Bright red corn poppies, the "remembrance" poppy, Papaver rhoeas L, or Flanders poppies as they were called because they were growing in the battlefields during World War I, were immortalized in the poem “In Flanders’ Fields” by John McCrae, and have become the symbol of Memorial Day veterans. They are also annuals. I have never been able to get them started with much success here, but I recently read that seeds should be planted in the fall, and in early spring the ground should be disturbed; then they will germinate and grow. If I can find some seeds I’ll try with them this month anyway, or I’ve got them on my list for fall—planning ahead already! Got it in my garden journal!

 Speaking of planning ahead, the annual Lawn and Garden Show next weekend (February 14-16) in Springfield (MO.) at the fairgrounds is on our calendar, weather permitting. It’s one of our favorite things to do in February, a breath of spring in late winter and full of inspiration for the garden.



Display at the Lawn and Garden show, 2013

 Educational seminars presented by the Master Gardeners of Greene County will be going on all weekend, packed full of information and how-to’s; and there are wonderful vendor displays, herbs, unusual succulents, the latest tools, whimsical garden ornaments to buy, and much more information and products to make your outdoor living space the best ever.
The Greater Ozarks Hosta Society, of which we are members, will have a booth full of fresh spring hostas, and the sight of hostas in full glorious growth is a miracle in midwinter. Next to them will be the Springfield Botanic Garden, Friends of the Garden and Master Gardener's booth, where we get to visit with old friends and make some new ones.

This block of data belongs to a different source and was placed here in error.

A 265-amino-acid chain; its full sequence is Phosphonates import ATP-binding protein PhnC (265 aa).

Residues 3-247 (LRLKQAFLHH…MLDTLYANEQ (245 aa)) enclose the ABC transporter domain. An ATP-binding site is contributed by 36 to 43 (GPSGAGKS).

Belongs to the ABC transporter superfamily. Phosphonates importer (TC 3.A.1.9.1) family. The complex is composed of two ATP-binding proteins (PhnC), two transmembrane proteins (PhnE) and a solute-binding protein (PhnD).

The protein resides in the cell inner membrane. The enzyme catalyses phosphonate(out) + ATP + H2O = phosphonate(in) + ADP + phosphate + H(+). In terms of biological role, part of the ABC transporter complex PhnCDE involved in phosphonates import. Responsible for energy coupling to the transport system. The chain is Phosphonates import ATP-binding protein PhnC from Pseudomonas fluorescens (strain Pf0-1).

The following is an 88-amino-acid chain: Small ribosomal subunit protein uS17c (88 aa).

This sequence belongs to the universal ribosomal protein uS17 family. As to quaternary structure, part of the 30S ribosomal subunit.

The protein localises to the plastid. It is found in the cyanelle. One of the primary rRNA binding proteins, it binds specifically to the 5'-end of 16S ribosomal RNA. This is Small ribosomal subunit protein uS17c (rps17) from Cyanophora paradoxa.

We always look for the Missouri Conservation Dept.  booth where they will be giving away free seedling trees.  
Ticket cost is minimal and worth every cent. Can you tell I’m excited? It’s what I’m getting for Valentine’s Day!
In Flanders Fields
In Flanders fields the poppies blow
Between the crosses, row on row,
That mark our place; and in the sky
The larks, still bravely singing, fly
Scarce heard amid the guns below.
We are the Dead. Short days ago
We lived, felt dawn, saw sunset glow,
Loved and were loved, and now we lie
In Flanders fields.
Take up our quarrel with the foe:
To you from failing hands we throw
The torch; be yours to hold it high.
If ye break faith with us who die
We shall not sleep, though poppies grow
In Flanders fields.
                ----Major John McCrae

Always remember.


1 comment:

  1. Lovely! I so love poppies, and we learned something new, that they need light to germinate. Thanks! I always like reading your posts.